Buddhism is a path that seeks to lead individuals from a life constricted by greed, hatred and ignorance to one liberated by generosity, compassion and insight. Its aim is to overcome suffering and to promote happiness.
Although Buddhism is called a religion, it is radically different from the other major world religions. Buddhism does not have a Creator God to obey, but requires a willingness to commit oneself to the Buddha (the ideal of Enlightenment), the Dhamma (his teachings) and the Sangha (the community of his followers).
Buddhism does not require blind faith or conformity; each person is expected to examine and test out the teachings for themselves.
On a personal level Buddhism is about pursuing the path to Enlightenment through being mindful, and taking responsibility for your life:
Enlightenment – because Buddhists believe that everyone has the potential to become enlightened, to be fully awake to the Truth.
Being mindful – because Buddhists seek to avoid those things which dull the mind and to develop awareness of themselves, their feelings and the world around them.
Taking responsibility for your life – because Buddhists believe that, through our actions we create who we become (The law of karma).
The founder of Buddhism was an Indian prince of the 6th century BCE. After coming fact to face with the suffering inherent in life he left his life of luxury and set out to find its cause and its cure. In stark contrast to his earlier luxurious life, he adopted severe ascetic practices. Eventually he recognised that this way not helpful and adopted a Middle Way of being compassionate to oneself without being indulgent. He finally realised Enlightenment and spent the remaining 40 years of his life teaching others.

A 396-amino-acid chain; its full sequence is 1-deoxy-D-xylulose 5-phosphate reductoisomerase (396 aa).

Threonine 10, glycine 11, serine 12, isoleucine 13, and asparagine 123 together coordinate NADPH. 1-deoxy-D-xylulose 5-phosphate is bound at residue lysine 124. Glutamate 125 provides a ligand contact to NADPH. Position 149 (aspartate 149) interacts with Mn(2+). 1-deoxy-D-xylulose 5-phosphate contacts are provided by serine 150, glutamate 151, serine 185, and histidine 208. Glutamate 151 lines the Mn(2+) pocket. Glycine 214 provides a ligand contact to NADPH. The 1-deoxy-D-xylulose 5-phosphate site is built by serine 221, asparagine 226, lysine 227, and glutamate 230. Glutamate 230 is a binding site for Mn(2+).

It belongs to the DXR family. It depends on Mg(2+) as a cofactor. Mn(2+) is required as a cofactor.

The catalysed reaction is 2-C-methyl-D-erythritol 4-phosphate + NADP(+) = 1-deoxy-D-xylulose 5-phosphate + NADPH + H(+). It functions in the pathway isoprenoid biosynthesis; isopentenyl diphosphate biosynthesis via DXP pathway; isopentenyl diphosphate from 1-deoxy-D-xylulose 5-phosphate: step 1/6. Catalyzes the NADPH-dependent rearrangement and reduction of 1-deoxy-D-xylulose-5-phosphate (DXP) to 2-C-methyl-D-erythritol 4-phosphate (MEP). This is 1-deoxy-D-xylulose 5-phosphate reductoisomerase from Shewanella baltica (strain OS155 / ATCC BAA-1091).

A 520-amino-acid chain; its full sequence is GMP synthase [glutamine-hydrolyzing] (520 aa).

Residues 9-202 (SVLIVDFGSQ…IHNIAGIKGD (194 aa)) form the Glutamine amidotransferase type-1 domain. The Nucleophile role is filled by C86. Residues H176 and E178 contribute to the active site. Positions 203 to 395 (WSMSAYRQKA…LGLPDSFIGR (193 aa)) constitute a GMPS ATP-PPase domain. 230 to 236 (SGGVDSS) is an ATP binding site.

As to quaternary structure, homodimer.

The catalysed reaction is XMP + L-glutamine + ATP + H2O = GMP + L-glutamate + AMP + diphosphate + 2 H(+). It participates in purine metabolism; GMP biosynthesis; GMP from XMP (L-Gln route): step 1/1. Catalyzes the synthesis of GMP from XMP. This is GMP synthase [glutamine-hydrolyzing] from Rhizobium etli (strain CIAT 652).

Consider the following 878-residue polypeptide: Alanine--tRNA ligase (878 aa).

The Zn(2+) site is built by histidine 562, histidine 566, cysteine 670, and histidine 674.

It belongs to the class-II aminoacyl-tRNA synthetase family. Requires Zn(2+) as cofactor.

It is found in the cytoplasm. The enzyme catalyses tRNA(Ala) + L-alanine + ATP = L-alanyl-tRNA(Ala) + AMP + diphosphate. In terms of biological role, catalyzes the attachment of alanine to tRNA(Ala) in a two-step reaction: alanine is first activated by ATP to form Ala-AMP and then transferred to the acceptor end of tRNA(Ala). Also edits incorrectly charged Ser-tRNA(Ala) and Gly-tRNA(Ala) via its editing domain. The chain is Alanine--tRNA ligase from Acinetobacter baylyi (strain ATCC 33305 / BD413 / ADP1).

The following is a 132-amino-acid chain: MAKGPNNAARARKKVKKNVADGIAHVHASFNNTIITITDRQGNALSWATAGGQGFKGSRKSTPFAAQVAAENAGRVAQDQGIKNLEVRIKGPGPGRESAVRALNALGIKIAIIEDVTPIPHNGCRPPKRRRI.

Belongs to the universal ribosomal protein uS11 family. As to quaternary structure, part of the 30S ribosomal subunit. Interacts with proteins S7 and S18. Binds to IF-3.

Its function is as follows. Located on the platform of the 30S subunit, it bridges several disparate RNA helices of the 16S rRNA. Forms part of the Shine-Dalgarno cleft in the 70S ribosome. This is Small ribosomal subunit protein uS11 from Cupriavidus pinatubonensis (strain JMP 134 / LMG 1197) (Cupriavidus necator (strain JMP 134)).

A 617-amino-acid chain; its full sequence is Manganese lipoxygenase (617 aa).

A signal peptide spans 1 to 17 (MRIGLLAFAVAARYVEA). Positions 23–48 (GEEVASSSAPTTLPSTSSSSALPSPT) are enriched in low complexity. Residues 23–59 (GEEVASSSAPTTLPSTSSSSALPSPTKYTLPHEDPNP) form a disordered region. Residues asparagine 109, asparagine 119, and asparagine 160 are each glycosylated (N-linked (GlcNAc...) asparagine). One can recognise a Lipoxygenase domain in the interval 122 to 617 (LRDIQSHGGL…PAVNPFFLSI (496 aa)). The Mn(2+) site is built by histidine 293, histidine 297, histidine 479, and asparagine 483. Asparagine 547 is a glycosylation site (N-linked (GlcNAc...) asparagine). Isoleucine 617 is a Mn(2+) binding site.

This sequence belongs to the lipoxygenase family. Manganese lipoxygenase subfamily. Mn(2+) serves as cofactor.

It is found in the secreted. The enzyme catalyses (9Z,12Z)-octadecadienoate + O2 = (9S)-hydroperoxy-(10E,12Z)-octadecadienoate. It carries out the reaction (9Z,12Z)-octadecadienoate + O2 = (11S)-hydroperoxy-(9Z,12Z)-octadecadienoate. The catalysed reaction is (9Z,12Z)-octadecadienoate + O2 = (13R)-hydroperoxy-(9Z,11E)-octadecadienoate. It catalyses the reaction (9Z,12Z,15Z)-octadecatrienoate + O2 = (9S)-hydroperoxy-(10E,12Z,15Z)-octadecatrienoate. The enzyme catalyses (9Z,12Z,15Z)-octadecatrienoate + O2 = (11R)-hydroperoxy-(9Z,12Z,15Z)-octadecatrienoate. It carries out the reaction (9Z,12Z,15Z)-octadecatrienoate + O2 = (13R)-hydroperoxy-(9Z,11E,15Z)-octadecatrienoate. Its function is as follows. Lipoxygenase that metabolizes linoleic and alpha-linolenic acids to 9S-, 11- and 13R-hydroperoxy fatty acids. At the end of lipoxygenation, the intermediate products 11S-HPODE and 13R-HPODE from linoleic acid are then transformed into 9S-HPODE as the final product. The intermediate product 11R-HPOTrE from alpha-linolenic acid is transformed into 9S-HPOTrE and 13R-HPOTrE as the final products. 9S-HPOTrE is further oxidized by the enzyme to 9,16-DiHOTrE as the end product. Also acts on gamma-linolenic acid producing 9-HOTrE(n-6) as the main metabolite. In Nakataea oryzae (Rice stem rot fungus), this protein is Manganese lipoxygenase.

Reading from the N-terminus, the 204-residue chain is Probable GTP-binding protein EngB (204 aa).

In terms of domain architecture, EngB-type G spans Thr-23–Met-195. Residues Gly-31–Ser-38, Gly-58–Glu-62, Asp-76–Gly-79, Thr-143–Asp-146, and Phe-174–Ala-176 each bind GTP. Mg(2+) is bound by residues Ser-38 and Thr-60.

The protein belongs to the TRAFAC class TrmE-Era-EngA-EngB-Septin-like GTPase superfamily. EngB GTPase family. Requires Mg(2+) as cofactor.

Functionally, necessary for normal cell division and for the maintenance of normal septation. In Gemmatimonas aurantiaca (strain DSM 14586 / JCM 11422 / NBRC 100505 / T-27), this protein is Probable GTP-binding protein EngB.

He is the supreme example for Buddhists, but he is not regarded as a God. They believe that all beings have the potential to realise Enlightenment as he did. He emphasised that his teaching, should not be accepted blindly and that everyone must tread the path for themselves.
All Buddhists take refuge in the Three Treasures, or Three Jewels:
The Buddha – as teacher and embodiment of the potential found within us all,
The Dhamma (the Buddha’s teaching),
The Sangha (the Buddhist community).
As Buddhism spread and the teachings developed, many different traditions and schools evolved. Buddhism became a major influence in India, Sri Lanka, China, Japan, Thailand, Tibet, Myanmar (Burma) and many other countries.
Buddhism has now become established in the West and in the United Kingdom where all the major traditions are represented.